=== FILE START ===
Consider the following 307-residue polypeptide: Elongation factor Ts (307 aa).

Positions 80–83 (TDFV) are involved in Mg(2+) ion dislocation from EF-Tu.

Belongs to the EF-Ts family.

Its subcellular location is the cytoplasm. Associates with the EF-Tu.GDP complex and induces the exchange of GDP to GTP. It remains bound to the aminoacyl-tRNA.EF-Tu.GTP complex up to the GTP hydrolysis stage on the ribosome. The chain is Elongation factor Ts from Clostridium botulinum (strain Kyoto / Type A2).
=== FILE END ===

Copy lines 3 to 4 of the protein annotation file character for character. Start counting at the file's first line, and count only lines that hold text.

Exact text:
Belongs to the EF-Ts family.

Its subcellular location is the cytoplasm. Associates with the EF-Tu.GDP complex and induces the exchange of GDP to GTP. It remains bound to the aminoacyl-tRNA.EF-Tu.GTP complex up to the GTP hydrolysis stage on the ribosome. The chain is Elongation factor Ts from Clostridium botulinum (strain Kyoto / Type A2).